City of Regina dispersing poisonous bait to control gopher population

·2 min read
The Richardson's ground squirrel, better known in the Prairies as a gopher, was declared a pest by Saskatchewan's provincial government in 2010. (Monty Kruger/CBC - image credit)
The Richardson's ground squirrel, better known in the Prairies as a gopher, was declared a pest by Saskatchewan's provincial government in 2010. (Monty Kruger/CBC - image credit)

The City of Regina is posting warning signs around the city in areas where it will spread poisonous bait to control an overpopulation of gophers.

The Richardson's ground squirrel, better known in the Prairies as a gopher, was declared a pest by Saskatchewan's provincial government in 2010. That requires the City of Regina to control the rodents on publicly owned property, the city said in a Friday press release.

To do that, the city is applying Rozol RTU, a Health Canada-approved pesticide, in 23 spots around the city. Those spots will be identified with yellow signs.

The pesticide will be used in "buffer zones," the city said, like along storm channels, and roadways and railway areas — but not in athletic fields or traditional park spaces.

"Spring is the best time for application as the gophers emerge from their burrows in search of food," the release said.

The pesticide's product information label says all dead animals and unconsumed bait need to be disposed of properly.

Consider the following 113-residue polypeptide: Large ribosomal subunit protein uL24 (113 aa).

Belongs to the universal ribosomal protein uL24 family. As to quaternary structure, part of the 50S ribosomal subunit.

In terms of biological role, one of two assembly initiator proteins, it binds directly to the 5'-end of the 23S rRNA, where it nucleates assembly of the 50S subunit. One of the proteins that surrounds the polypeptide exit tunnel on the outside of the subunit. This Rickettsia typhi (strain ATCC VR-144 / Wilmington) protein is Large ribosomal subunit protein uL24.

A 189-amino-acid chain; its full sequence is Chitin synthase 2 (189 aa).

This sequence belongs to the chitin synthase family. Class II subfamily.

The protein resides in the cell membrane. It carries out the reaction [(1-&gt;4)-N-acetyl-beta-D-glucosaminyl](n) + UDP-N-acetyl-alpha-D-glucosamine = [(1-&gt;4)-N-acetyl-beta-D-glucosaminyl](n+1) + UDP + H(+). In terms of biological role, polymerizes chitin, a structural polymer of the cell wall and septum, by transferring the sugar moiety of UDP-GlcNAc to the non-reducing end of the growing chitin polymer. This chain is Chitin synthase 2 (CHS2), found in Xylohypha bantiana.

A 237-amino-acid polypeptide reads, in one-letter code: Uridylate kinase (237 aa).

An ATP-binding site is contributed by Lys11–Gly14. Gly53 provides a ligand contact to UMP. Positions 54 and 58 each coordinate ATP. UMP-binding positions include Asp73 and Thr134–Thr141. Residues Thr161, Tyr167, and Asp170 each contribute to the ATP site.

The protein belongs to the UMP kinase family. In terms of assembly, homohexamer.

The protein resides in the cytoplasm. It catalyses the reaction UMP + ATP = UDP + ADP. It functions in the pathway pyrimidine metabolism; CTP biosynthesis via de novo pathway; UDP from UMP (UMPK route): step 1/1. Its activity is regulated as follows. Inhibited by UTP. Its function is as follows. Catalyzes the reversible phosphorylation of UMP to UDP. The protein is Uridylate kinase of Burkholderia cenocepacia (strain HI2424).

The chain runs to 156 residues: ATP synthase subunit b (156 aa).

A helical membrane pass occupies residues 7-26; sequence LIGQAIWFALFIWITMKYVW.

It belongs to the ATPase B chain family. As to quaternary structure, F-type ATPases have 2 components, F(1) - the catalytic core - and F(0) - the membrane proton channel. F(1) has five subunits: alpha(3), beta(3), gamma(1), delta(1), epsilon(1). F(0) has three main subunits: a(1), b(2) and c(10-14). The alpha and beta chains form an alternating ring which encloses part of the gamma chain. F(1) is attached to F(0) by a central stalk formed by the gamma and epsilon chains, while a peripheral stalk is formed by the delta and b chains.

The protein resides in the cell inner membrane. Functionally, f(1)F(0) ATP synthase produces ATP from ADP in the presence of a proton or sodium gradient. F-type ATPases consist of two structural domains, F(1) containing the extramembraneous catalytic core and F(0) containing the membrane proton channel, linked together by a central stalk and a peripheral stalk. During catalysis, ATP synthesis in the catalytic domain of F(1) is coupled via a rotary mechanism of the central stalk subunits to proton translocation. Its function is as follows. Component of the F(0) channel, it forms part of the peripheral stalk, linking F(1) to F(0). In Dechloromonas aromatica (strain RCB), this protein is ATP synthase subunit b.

The city said staff will visit the sites daily as the program continues over the next several weeks to clean up the areas.

The signs will remain for "several weeks," the city says, and will only be removed "once staff are satisfied that the site is clear of product."

Residents with dogs are asked to keep them leashed near the affected areas, or to avoid those areas entirely.

The pesticide is an anticoagulant that causes the animals to die from hemorrhaging. A report submitted to the Saskatchewan Agriculture Development Fund in 2009 said it can take hours or days for a gopher to die.

According to the Saskatchewan government's page on controlling gophers, the anticoagulants lead to "an apparently painless death."

It also states the bait should be placed in areas that are inaccessible to other animals or in tamper-resistant bait stations.

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